The Norman Transcript

August 27, 2013

Dialogue is about improving community

By Nick Hathaway
The Norman Transcript

NORMAN — As a resident of Norman for nearly 20 years, an OU employee who lives, works and volunteers in the Norman community and as a member of the Norman Transportation Master Plan Committee, I am very interested in the future of Lindsey Street.

The University of Oklahoma and the city of Norman share a strong partnership with common goals. The OU community is woven into the fabric of the Norman community. As OU’s president recently observed, it is impossible to identify where the university ends and the city begins.

No one at the university, including President Boren, wants this Lindsey Street project to incur any unnecessary delays or increases in cost.

Further, President Boren has not tried to dictate a path forward on Lindsey Street. His foremost interest has been to make sure council members have all of the facts and alternatives available to it before making a decision.

Once concrete is poured, it will be too late to make major changes. Norman has one chance to build a beautiful boulevard as a gateway into the city and the university. Lindsey Street should make a statement to everyone that Norman is a special place.

The major issue is whether we want Lindsey Street to be a beautiful boulevard or an arterial road more like a highway carrying twice as many cars as it does today.

Everyone should be concerned if Lindsey Street becomes a major artery with 40,000 cars every day, which turns into a two-lane street at Berry Road through the neighborhood and the campus between Berry Road and Jenkins.

Will there be pressure in the future to continue the arterial road like a highway through that area, destroying the beautiful neighborhood with its magnificent trees and cutting the university campus in half in an unsightly and unsafe way?

I think that the best route is to design Lindsey Street to carry a small increase in traffic and to carry the current traffic in a more efficient way.

A boulevard could be beautiful. The city and the university could then cooperate to slightly expand and improve the shoulders of the existing two-lane street through the campus and the neighborhood so people could walk and cycle from the campus and the neighborhood to the new sidewalks and bike paths on Lindsey Street west of Berry Road.

The university’s standing in the Norman community is well established. The university is Norman’s largest employer and the state’s second largest employer. Economists have found that university activities contribute nearly $800 million annually to the Norman economy.

The university provides at no cost to Norman one of the most beautiful central parks in any community anywhere. OU is the home of two of the state’s most important and highly attended museums, including the Fred Jones Jr. Museum of Art that offers free admission as a result of support from the athletics department.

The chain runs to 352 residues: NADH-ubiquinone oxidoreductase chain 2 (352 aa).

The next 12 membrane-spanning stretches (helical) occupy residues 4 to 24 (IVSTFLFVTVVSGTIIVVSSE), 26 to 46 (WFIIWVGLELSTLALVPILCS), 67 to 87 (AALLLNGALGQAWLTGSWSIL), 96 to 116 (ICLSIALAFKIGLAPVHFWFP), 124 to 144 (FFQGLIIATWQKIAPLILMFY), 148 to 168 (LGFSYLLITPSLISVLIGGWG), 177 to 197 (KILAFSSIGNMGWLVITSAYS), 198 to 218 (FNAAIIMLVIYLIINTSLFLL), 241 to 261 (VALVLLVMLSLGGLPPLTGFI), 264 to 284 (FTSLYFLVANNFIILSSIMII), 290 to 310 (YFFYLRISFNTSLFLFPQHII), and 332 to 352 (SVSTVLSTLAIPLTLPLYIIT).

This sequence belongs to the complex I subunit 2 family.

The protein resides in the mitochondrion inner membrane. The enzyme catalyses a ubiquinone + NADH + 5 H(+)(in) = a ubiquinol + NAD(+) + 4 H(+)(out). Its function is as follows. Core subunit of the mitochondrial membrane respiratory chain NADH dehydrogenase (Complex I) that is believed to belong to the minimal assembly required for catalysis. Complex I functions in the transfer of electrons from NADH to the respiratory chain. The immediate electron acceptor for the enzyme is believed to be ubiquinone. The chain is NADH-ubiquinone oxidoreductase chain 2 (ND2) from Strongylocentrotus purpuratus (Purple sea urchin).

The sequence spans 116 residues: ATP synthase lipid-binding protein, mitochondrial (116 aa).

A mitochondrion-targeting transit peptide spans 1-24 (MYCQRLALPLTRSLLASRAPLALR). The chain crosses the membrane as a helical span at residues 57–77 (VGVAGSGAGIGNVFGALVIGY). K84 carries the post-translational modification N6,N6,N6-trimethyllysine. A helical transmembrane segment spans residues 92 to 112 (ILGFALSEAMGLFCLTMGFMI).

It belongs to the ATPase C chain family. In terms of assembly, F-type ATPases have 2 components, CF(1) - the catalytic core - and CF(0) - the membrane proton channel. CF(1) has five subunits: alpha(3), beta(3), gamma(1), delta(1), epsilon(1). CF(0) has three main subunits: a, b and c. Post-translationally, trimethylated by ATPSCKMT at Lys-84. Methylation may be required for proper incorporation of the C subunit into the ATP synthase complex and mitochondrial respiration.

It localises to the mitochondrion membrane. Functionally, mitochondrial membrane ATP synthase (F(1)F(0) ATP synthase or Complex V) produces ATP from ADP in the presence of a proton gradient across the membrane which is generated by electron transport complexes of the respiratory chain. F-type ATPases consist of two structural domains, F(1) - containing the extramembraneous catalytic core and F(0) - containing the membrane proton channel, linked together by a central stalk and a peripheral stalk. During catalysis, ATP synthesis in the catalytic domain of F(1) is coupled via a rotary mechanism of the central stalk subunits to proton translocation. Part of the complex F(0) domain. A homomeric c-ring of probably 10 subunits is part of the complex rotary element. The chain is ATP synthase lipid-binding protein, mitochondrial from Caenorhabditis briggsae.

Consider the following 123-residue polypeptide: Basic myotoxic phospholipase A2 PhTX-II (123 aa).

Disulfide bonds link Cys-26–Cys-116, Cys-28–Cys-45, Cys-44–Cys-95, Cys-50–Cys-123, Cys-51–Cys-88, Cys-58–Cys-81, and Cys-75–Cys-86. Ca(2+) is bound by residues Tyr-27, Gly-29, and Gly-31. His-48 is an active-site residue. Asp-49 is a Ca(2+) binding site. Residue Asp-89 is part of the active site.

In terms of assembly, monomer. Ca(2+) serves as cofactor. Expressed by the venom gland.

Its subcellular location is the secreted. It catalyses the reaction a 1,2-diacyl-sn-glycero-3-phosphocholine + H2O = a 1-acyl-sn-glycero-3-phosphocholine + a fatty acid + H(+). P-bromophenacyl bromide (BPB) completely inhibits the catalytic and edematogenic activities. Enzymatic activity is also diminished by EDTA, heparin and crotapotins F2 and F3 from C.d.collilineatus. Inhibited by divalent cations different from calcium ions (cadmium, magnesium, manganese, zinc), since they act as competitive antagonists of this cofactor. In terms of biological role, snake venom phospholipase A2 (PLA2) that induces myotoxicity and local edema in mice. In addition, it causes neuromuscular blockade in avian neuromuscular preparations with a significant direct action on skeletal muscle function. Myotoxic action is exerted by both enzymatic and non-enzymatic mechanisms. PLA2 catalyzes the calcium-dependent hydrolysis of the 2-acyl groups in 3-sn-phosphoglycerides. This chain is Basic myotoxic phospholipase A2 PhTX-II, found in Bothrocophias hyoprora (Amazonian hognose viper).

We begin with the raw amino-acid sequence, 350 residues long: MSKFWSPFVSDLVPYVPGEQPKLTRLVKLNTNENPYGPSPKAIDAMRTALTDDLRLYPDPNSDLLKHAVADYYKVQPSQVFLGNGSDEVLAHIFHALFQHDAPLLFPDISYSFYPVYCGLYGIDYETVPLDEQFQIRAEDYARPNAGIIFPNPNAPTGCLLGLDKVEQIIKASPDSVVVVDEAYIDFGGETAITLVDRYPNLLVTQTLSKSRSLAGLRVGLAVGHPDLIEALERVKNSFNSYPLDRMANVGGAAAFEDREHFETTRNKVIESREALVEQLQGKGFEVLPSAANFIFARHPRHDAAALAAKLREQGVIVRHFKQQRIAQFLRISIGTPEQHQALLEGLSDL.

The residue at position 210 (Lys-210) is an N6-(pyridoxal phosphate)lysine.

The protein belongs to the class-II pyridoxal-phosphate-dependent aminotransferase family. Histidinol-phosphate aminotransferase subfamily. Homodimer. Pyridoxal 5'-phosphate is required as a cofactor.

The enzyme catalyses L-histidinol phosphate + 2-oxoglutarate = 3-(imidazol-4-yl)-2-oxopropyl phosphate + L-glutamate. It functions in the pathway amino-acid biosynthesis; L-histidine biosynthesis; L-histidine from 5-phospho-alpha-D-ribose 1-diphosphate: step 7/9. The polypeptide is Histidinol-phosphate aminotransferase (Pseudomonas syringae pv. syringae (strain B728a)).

Our research campus continues to flourish, bringing new jobs to our community. Our football stadium has been expanded to bring more people to Norman who contribute to the local economy. Other athletic and arts events also help.

It is well known that President Boren has worked hard to raise private funds from outside Norman to provide these facilities and activities that benefit our community.

This dialogue we are having regarding the future of Lindsey Street is not a symbol of division. Rather, I think it has been the embodiment of the strong, healthy, collaborative spirit that exists between the university and the city. We are not divided.

I hope we are united in a common spirit to make sure that we take this opportunity to consider all of the facts and enhance Lindsey Street as a gateway to our special community. We all want it to be as beautiful as possible. We want its design to say to the world that Norman is a special place.

The university and the city have a rich tradition of cooperative activity. In fact, the city and university have partnered on many projects relating to the beauty and attractiveness of our community.

For instance, while the city agreed to plant and maintain trees on the south side of Robinson Street, the university has planted and maintained the trees along the north sides of the street.

As we look to our future, I wonder if there is an opportunity for the university and city to partner in a program modeled after Tulsa’s Up With Trees Program to create an endowment for the care and maintenance of trees and green spaces in all of Norman and along Lindsey Street.

Norman is our home. We all care about it. This dialogue is about nothing more than making our community the best it can be. We all want that. No one, including the leaders of the university, should be criticized for caring about our future.

Nick Hathaway is a resident of Norman.